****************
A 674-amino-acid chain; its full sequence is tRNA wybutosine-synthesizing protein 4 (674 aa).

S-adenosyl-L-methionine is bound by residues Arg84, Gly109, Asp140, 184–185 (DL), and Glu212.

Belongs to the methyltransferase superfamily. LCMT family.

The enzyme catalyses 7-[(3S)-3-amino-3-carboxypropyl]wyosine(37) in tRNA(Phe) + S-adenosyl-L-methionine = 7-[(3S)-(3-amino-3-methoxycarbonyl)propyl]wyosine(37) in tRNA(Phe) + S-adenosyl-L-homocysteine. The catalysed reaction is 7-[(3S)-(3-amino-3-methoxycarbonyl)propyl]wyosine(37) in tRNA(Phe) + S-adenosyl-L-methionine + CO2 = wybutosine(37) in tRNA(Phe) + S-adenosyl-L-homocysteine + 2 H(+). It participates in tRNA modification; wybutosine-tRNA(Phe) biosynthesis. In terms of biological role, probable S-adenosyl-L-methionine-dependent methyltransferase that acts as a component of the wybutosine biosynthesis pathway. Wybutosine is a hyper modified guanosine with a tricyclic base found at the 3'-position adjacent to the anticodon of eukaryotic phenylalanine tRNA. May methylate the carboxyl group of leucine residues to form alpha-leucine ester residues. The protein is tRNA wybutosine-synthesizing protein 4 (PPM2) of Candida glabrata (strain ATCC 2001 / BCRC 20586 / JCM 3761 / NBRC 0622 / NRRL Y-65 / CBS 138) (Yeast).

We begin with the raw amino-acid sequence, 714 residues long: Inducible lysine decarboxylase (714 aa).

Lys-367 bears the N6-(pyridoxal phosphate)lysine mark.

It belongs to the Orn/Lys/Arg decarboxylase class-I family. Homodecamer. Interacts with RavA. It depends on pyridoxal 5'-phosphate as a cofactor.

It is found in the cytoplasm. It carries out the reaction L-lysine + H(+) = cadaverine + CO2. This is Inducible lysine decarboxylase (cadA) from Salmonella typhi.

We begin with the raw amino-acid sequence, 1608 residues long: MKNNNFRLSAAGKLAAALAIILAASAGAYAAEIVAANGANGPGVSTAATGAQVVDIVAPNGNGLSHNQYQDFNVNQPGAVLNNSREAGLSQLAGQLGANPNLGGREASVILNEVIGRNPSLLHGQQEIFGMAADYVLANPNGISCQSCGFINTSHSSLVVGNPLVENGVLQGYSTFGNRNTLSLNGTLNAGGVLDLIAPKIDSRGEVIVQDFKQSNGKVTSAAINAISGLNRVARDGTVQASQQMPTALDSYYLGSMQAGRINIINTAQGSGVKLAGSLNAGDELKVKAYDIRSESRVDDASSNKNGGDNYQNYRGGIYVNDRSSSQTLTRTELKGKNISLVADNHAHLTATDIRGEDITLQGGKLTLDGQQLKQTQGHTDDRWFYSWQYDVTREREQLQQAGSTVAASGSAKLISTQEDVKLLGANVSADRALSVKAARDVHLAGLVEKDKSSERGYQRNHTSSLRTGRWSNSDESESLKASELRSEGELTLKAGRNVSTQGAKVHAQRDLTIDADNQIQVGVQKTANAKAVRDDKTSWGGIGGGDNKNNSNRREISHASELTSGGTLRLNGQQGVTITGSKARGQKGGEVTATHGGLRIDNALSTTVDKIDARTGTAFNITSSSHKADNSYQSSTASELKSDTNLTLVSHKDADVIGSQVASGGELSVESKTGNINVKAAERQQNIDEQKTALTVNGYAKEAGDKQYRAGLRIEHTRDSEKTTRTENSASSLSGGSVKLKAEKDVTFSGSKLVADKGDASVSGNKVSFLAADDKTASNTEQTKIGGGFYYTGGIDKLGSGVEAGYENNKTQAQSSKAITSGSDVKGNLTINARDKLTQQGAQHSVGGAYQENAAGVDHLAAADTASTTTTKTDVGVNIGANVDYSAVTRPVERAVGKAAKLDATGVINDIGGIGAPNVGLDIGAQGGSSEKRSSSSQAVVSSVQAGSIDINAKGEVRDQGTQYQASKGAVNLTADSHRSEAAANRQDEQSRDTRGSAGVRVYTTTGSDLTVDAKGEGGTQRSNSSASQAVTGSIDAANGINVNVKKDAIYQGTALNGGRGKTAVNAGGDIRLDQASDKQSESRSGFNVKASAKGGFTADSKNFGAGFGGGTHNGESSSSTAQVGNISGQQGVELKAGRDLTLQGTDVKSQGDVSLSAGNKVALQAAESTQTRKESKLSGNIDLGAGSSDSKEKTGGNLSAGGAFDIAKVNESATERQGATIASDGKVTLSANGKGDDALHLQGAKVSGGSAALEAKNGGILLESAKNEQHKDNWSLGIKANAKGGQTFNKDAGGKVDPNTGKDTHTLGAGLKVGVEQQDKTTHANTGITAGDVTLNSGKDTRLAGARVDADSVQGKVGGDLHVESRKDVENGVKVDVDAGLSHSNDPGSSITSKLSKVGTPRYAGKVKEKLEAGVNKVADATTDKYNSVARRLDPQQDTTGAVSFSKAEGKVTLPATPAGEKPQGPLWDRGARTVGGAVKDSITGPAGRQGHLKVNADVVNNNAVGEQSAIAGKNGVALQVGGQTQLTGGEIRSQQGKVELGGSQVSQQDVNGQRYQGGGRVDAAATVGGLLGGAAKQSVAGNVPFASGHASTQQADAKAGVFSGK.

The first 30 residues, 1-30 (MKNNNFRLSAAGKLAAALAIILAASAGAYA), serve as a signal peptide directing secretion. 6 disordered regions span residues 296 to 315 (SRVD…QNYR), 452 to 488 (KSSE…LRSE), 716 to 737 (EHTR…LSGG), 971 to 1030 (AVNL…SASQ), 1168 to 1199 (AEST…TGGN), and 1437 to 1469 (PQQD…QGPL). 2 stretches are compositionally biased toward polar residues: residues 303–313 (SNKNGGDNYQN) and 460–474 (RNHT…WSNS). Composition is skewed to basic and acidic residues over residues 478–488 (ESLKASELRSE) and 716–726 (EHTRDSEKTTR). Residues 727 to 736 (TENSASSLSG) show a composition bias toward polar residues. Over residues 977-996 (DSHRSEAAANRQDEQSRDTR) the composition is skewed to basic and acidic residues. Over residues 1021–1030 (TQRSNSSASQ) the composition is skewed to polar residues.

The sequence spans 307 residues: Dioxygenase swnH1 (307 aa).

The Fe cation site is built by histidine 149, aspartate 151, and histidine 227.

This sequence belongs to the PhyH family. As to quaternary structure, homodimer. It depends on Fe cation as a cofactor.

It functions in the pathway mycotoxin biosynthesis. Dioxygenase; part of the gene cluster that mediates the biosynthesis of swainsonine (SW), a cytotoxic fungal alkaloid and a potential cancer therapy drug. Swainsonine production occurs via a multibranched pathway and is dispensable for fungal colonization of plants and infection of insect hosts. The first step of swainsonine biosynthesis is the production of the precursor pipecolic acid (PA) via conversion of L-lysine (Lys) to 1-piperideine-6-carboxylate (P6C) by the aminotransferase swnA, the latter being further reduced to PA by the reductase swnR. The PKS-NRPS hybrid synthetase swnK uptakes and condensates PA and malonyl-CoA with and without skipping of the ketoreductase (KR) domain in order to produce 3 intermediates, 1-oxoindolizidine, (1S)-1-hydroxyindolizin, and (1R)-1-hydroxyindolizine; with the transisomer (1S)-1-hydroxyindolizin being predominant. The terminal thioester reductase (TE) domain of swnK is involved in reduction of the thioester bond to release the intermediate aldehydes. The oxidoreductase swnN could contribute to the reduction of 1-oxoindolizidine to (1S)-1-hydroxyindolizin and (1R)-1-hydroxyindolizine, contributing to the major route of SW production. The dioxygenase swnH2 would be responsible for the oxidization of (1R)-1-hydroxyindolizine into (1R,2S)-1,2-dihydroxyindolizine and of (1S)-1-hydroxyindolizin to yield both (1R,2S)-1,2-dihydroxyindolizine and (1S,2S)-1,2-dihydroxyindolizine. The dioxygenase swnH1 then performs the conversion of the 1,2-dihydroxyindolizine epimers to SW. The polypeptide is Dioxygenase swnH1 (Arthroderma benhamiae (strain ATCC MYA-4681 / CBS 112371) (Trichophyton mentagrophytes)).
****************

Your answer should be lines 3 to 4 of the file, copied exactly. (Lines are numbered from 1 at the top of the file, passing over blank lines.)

Belongs to the methyltransferase superfamily. LCMT family.

The enzyme catalyses 7-[(3S)-3-amino-3-carboxypropyl]wyosine(37) in tRNA(Phe) + S-adenosyl-L-methionine = 7-[(3S)-(3-amino-3-methoxycarbonyl)propyl]wyosine(37) in tRNA(Phe) + S-adenosyl-L-homocysteine. The catalysed reaction is 7-[(3S)-(3-amino-3-methoxycarbonyl)propyl]wyosine(37) in tRNA(Phe) + S-adenosyl-L-methionine + CO2 = wybutosine(37) in tRNA(Phe) + S-adenosyl-L-homocysteine + 2 H(+). It participates in tRNA modification; wybutosine-tRNA(Phe) biosynthesis. In terms of biological role, probable S-adenosyl-L-methionine-dependent methyltransferase that acts as a component of the wybutosine biosynthesis pathway. Wybutosine is a hyper modified guanosine with a tricyclic base found at the 3'-position adjacent to the anticodon of eukaryotic phenylalanine tRNA. May methylate the carboxyl group of leucine residues to form alpha-leucine ester residues. The protein is tRNA wybutosine-synthesizing protein 4 (PPM2) of Candida glabrata (strain ATCC 2001 / BCRC 20586 / JCM 3761 / NBRC 0622 / NRRL Y-65 / CBS 138) (Yeast).